Voters in Virginia’s fifth Congressional District headed to the polls for the Nov. 8 midterm elections have the chance to cast their ballots for either incumbent Republican Bob Good or Democrat Josh Throneburg. As the House of Representatives race intensifies, both candidates have emphasized their respective policies — Good’s focus on securing the U.S. border and protecting Second Amendment rights in contrast to Throneburg’s goals to mitigate climate change and support younger generations.
The fifth Congressional District includes Albemarle County and the City of Charlottesville among a total of 735,766 inhabitants of neighboring southern Virginia counties.
Good has represented the district since 2021, when he won against Democrat and University alumnus Cameron Webb by a close margin of 20,673 votes — around 6 percent. A Democrat has not been elected to represent the district in the House since Tom Perriello’s 2008 win.
Most recently, Good has served on the House Committee on Budget and the Committee on Education and the Workforce. A graduate of Liberty University, Good has characterized himself as a “biblical and constitutional conservative.”
“I hope that you realize, as conservatives, that we truly are at war with the future of our country,” Good said at an event hosted by Young Americans for Freedom University in 2021.
If re-elected, Good’s priorities include enforcing border security, expanding Second Amendment rights and protecting American freedoms.
Good has consistently defended Second Amendment rights, arguing that instead of assault rifle bans, the government should bolster police presence and crack down on crime.
“With the words ‘shall not be infringed,’ the Second Amendment unequivocally protects the right of the people to keep and bear arms,” Good’s website reads. “The Constitution and Bill of Rights shall not be subjected to the whims of Speaker Pelosi and the radical House Democrats.
To protect the U.S. border, Good has supported stricter immigration laws, as well as increased funding for border security. He co-sponsored the “No-Tax Break for Sanctuary Cities Act” last February, which seeks to deny tax exempt status for bonds in local governments that have labeled themselves as sanctuary areas for undocumented immigrants.
Backed by former president Donald Trump in his previous election, Good has aligned himself with “MAGA” politics and, during his previous term, voted against verifying President Joe Biden’s 2020 victory. He also voted against awarding Congressional Gold Medals to police officers who defended the Capitol during the Jan. 6 insurrection.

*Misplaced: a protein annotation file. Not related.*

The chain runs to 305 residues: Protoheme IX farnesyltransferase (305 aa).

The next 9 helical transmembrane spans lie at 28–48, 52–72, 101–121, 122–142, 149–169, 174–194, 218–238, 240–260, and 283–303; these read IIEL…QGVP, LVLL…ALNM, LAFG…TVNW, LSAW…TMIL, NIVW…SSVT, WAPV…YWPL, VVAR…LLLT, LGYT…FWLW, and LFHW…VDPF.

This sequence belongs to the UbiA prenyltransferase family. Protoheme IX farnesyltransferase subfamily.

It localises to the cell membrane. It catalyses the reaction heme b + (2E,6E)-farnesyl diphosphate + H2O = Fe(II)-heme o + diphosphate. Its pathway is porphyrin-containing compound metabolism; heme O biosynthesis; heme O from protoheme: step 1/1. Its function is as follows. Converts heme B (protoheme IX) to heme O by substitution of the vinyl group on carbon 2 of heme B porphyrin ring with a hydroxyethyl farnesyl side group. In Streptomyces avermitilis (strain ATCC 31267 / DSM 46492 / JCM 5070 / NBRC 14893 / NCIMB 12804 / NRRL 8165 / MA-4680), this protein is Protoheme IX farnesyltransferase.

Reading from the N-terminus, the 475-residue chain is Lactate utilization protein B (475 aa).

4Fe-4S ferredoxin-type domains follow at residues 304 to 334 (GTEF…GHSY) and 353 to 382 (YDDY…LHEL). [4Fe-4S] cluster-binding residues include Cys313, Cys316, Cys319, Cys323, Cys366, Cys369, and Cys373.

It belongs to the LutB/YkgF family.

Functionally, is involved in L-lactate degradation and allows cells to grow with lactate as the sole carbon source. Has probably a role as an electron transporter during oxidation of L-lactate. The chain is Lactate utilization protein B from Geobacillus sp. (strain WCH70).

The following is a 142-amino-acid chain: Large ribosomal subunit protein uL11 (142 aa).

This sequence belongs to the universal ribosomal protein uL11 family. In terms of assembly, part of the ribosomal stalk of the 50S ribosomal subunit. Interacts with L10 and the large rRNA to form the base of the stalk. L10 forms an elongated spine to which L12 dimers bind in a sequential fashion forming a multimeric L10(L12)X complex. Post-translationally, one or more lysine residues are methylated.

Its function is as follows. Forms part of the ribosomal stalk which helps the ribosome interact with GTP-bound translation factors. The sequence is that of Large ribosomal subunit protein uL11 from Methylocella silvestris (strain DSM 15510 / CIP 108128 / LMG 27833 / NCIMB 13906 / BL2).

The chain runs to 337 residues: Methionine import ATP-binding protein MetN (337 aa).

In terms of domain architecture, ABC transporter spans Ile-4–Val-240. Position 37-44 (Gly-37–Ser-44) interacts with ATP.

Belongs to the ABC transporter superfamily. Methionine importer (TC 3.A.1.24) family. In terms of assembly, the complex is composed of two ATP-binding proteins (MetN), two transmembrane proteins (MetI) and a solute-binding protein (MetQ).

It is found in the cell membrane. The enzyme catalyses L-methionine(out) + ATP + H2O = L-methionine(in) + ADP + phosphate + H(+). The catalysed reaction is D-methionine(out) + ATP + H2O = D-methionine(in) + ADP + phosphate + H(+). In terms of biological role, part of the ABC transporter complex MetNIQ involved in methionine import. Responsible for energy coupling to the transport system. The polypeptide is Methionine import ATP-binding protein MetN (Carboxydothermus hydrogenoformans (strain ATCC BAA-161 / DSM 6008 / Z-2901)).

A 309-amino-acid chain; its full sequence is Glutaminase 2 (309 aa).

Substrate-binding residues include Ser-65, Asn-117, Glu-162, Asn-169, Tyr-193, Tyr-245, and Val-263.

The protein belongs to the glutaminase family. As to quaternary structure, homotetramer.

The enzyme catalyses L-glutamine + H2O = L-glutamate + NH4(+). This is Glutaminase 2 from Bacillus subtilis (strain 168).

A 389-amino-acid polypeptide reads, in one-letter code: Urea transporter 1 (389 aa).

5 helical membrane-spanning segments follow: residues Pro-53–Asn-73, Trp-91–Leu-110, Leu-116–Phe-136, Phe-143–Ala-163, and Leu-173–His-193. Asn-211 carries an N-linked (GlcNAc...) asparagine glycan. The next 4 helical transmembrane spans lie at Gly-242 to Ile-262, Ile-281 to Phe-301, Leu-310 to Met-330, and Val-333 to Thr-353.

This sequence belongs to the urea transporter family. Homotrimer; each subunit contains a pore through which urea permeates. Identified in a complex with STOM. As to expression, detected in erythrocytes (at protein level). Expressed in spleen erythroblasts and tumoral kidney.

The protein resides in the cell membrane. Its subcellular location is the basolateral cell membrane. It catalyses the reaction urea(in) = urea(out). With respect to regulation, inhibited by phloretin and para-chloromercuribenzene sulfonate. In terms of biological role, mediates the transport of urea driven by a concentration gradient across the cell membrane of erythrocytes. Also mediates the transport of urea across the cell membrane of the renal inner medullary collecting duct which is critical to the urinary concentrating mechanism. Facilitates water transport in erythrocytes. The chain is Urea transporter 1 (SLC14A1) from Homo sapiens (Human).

As a representative of Virginia, Good has voiced support for the full elimination of abortions in the state following the Supreme Court’s overturn of Roe v. Wade this summer, and plans to vote for a national 15-week ban — along with Governor Glenn Youngkin —- if reelected.
Good’s campaign team declined to comment.
Throneburg emerged unopposed from the Democratic primaries — his first foray into the political sphere — after three other candidates withdrew. An ordained minister and small business owner, he cites his understanding of Republican politics as key to uniting the aisle.
“As somebody who has spent kind of half my life on the farm and half my life in cities, half my life with a strong Republican influence and half my life in more Democratic areas … I think it allows me the opportunity to connect with lots of different kinds of people,” Throneburg said.
Confronting climate change is one of Throneburg’s major goals. He views innovations such as solar fields as solutions to both slow climate change and stimulate the economy, particularly given the amount of open land in VA-05.
“I see climate change not only as a threat to our future, but I see it also as an opportunity for us to really build a stronger and more enduring economy,” Throneburg said.
Speaking to the importance of turnout among young voters — who he said will deal with the consequences of climate change for longer than his own generation — Throneburg shared that in early voting between the population aged 18 to 50, the highest participation so far has been from those in the 18-to-24-year-old range.
He also spoke to the importance of education, and has announced plans to expand Public Service Loan Forgiveness and Pell Grant eligibility, as well as federal funding for school infrastructure.
“We have really wanted to make it clear that so much of my drive as a candidate is rooted in my kids and in their generation and in your generation, making sure that you have a future that you can actually thrive in,” Throneburg said.
The two candidates face off in their first and only debate this Wednesday at Hampden-Sydney College. Throneburg said he sees the event — which will be streamed on WSET — as a chance to convey his openness to other perspectives.
“To be honest, my opponent has made it very clear that he is not interested in working with Democrats,” Throneburg said. “I'm someone who wants to work with anyone of goodwill that is trying to make a better future. And so I hope that at least one of the things that watchers see [the night of the debate] is how he and I differ in terms of how we see the other side.”
Absentee and mail-in ballot requests are due Oct. 28, and early voting began Sept. 24 and continues until Nov. 5. Polls open at 6 a.m. on Election Day and will remain open until 7 p.m.
Fifth district residents can verify their registration status through the Virginia Department of Elections citizen portal, and voters can locate the nearest polling station through the department’s website.